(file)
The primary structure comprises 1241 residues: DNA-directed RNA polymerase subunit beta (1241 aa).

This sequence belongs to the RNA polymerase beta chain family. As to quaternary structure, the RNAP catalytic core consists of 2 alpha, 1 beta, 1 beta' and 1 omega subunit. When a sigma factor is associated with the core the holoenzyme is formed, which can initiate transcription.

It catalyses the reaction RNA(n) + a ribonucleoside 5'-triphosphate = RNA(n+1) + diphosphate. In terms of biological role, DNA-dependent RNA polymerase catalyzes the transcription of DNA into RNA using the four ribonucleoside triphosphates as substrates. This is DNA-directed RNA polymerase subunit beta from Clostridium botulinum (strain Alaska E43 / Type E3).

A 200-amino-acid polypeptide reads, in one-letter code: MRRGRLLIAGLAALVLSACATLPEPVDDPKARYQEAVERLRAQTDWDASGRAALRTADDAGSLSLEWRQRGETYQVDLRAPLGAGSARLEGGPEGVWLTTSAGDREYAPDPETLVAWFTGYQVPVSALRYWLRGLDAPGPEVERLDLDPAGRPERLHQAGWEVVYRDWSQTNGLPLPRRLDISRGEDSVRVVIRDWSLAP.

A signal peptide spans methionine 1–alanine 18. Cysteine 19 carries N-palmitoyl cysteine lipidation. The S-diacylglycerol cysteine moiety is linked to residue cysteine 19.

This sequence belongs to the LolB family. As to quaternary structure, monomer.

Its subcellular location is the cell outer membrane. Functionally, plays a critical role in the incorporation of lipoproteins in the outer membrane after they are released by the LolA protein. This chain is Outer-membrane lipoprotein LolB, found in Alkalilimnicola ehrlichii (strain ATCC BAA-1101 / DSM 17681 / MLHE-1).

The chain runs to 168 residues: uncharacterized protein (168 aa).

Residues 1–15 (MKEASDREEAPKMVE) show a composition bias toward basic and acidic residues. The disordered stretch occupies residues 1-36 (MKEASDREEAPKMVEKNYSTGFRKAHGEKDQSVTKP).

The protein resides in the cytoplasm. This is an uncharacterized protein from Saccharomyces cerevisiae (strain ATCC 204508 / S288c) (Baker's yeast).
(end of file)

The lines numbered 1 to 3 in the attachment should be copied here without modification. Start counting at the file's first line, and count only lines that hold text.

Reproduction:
The primary structure comprises 1241 residues: DNA-directed RNA polymerase subunit beta (1241 aa).

This sequence belongs to the RNA polymerase beta chain family. As to quaternary structure, the RNAP catalytic core consists of 2 alpha, 1 beta, 1 beta' and 1 omega subunit. When a sigma factor is associated with the core the holoenzyme is formed, which can initiate transcription.

It catalyses the reaction RNA(n) + a ribonucleoside 5'-triphosphate = RNA(n+1) + diphosphate. In terms of biological role, DNA-dependent RNA polymerase catalyzes the transcription of DNA into RNA using the four ribonucleoside triphosphates as substrates. This is DNA-directed RNA polymerase subunit beta from Clostridium botulinum (strain Alaska E43 / Type E3).